FEB 13 — So the leader of Singapore’s Opposition — Pritam Singh — faces the possibility of criminal prosecution. If found guilty, this may lead to him losing his seat or even jailed.
It’s quite an extraordinary development.
As Singapore’s first official leader of the Opposition, Pritam had enjoyed unprecedented success.
His Workers’ Party held nine seats in parliament, a record for the Opposition in Singapore. More progress had been anticipated but today the Workers’ Party is in disarray, with their leader and other senior members facing criminal prosecution.
Their distress stems from what can only be called Raeesah-gate.
Last year, Workers’ Party MP Raeesah Khan was found to have lied in parliament while making a statement on policing.
She had related an anecdote about a female rape victim being mistreated by the police. She claimed she had been with the victim and seen the police mistreat the woman concerned first hand.
It later turned out Raeesah had never accompanied the victim to the police station and had only heard the story of alleged mistreatment second hand.
Raeesah eventually admitted to the story being a fabrication. She was referred to the Committee of Privileges for both relating the falsehood in the first instance and for reiterating it when questioned by government MPs.
The committee also questioned senior members of the Workers’ Party — Pritam Singh, Sylvia Lim and Faisal Manap — as it was determined that as party seniors they shared responsibility for the junior MP’s false statement and her failure to subsequently retract the statement of her own volition.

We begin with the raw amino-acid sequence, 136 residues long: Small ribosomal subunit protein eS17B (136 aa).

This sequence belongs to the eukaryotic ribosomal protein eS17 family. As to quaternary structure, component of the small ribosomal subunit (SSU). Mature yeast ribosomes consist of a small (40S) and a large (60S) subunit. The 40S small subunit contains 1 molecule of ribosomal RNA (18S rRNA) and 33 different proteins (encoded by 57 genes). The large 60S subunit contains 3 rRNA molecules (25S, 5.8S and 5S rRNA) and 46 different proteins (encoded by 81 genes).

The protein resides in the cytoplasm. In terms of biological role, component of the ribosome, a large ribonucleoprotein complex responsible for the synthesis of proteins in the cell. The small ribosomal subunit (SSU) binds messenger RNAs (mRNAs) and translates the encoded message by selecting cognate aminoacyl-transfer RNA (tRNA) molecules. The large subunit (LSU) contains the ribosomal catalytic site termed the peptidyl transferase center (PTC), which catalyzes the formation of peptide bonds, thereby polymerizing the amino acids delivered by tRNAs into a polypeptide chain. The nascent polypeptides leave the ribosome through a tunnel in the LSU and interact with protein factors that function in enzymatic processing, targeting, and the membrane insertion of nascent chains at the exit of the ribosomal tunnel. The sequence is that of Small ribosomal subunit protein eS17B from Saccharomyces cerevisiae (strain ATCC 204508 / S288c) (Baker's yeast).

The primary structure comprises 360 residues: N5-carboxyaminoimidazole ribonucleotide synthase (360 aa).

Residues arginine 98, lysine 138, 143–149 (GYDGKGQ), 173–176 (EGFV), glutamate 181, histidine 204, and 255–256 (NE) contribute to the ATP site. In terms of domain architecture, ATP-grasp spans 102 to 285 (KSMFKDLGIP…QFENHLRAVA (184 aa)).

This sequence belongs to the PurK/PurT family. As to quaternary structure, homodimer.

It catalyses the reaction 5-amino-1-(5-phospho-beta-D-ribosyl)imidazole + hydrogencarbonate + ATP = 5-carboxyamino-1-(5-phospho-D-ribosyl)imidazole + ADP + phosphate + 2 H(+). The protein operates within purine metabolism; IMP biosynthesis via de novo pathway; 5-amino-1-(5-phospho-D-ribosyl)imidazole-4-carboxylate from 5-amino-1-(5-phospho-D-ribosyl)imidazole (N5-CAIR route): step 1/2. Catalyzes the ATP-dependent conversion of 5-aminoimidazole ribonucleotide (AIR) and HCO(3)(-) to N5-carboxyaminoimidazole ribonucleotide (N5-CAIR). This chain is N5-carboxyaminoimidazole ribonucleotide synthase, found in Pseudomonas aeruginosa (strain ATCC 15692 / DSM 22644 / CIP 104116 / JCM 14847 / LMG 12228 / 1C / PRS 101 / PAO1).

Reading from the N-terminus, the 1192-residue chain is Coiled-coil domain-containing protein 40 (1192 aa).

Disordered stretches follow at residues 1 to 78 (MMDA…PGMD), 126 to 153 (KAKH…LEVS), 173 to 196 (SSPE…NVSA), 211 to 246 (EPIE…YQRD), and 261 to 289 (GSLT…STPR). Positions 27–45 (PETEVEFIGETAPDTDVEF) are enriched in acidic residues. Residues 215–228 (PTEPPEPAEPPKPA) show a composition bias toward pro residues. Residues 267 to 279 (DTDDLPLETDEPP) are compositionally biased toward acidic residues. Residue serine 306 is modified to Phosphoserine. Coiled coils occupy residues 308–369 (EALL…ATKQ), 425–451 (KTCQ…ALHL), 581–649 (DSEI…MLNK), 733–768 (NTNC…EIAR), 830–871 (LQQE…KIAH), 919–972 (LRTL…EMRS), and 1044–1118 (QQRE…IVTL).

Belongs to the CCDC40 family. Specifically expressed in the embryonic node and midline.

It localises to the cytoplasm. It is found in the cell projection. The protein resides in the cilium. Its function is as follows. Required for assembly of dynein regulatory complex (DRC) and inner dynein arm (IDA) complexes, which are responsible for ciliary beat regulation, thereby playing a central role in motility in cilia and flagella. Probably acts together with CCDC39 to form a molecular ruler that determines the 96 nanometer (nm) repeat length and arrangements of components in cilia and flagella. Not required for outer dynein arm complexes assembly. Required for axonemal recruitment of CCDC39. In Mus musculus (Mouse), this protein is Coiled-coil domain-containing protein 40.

The committee held extensive hearings on the matter. Many felt Pritam Singh fared well under hours of questioning. He refused to acknowledge wrongdoing on his part saying the matter had been Raeesah’s prerogative.
Raeesah resigned as an MP before the committee delivered its verdict.
But last week the committee released its recommendations which included a S$35,000 (RM108,800) fine on the former MP for lying in parliament.
Further, it recommended that both Workers’ Party leader Pritam Singh and vice chairman Faisal Manap be subject to investigation by the public prosecutor as their statements to the committee potentially contained untruths possibly amounting to perjury.
If the public prosecutor does initiate action against them and finds them guilty, they could face fines or jail time.
Even with only fines levied, Singapore law suggests an MP receiving a fine of over S$2,000 can potentially be stripped of his seat.
So again we have the real prospect of the Leader of the Opposition losing his seat in parliament due to criminal proceedings.
This is not the first time this has happened; famously the former leader of the Workers’ Party JB Jayeratnam was jailed and lost his seat in 1986 for misrepresenting party accounts.
In the end, no one ends up looking good.
The Opposition leadership was clearly sloppy for recruiting someone as careless as Raeesah Khan and then not being forceful in terms of guiding her speeches and responses in parliament.
Meanwhile, the government which is famous for taking a hard line with its opponents seems to be moving to launch criminal prosecution against Opposition leaders.
Ideally there should be a mechanism that resolves these matters without going down the path of criminal charges.
Ultimately of course it’s the citizens of this country who suffer.
*This is the personal opinion of the columnist.